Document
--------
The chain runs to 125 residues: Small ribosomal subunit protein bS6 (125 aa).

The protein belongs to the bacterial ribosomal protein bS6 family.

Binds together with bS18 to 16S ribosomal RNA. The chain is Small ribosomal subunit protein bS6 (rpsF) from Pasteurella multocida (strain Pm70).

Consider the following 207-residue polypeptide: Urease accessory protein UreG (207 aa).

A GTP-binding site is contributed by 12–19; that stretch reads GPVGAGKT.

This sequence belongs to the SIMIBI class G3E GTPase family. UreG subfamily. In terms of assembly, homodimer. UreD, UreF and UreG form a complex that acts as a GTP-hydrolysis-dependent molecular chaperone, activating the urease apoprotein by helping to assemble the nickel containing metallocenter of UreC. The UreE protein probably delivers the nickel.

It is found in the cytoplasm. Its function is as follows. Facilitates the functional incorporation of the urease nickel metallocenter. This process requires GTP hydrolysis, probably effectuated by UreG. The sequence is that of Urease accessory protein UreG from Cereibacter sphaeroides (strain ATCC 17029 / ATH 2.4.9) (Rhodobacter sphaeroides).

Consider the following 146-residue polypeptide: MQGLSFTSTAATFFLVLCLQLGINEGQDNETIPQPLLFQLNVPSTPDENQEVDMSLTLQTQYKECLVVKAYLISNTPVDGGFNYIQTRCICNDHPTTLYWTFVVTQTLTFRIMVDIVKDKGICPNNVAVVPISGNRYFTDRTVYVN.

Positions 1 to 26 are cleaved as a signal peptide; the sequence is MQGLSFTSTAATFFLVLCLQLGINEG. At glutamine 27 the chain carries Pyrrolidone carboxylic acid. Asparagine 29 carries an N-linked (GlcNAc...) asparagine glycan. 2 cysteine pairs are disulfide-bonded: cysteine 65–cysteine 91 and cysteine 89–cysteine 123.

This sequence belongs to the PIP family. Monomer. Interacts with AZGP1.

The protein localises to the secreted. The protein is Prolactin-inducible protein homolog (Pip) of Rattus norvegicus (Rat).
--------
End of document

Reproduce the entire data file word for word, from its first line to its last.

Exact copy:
The chain runs to 125 residues: Small ribosomal subunit protein bS6 (125 aa).

The protein belongs to the bacterial ribosomal protein bS6 family.

Binds together with bS18 to 16S ribosomal RNA. The chain is Small ribosomal subunit protein bS6 (rpsF) from Pasteurella multocida (strain Pm70).

Consider the following 207-residue polypeptide: Urease accessory protein UreG (207 aa).

A GTP-binding site is contributed by 12–19; that stretch reads GPVGAGKT.

This sequence belongs to the SIMIBI class G3E GTPase family. UreG subfamily. In terms of assembly, homodimer. UreD, UreF and UreG form a complex that acts as a GTP-hydrolysis-dependent molecular chaperone, activating the urease apoprotein by helping to assemble the nickel containing metallocenter of UreC. The UreE protein probably delivers the nickel.

It is found in the cytoplasm. Its function is as follows. Facilitates the functional incorporation of the urease nickel metallocenter. This process requires GTP hydrolysis, probably effectuated by UreG. The sequence is that of Urease accessory protein UreG from Cereibacter sphaeroides (strain ATCC 17029 / ATH 2.4.9) (Rhodobacter sphaeroides).

Consider the following 146-residue polypeptide: MQGLSFTSTAATFFLVLCLQLGINEGQDNETIPQPLLFQLNVPSTPDENQEVDMSLTLQTQYKECLVVKAYLISNTPVDGGFNYIQTRCICNDHPTTLYWTFVVTQTLTFRIMVDIVKDKGICPNNVAVVPISGNRYFTDRTVYVN.

Positions 1 to 26 are cleaved as a signal peptide; the sequence is MQGLSFTSTAATFFLVLCLQLGINEG. At glutamine 27 the chain carries Pyrrolidone carboxylic acid. Asparagine 29 carries an N-linked (GlcNAc...) asparagine glycan. 2 cysteine pairs are disulfide-bonded: cysteine 65–cysteine 91 and cysteine 89–cysteine 123.

This sequence belongs to the PIP family. Monomer. Interacts with AZGP1.

The protein localises to the secreted. The protein is Prolactin-inducible protein homolog (Pip) of Rattus norvegicus (Rat).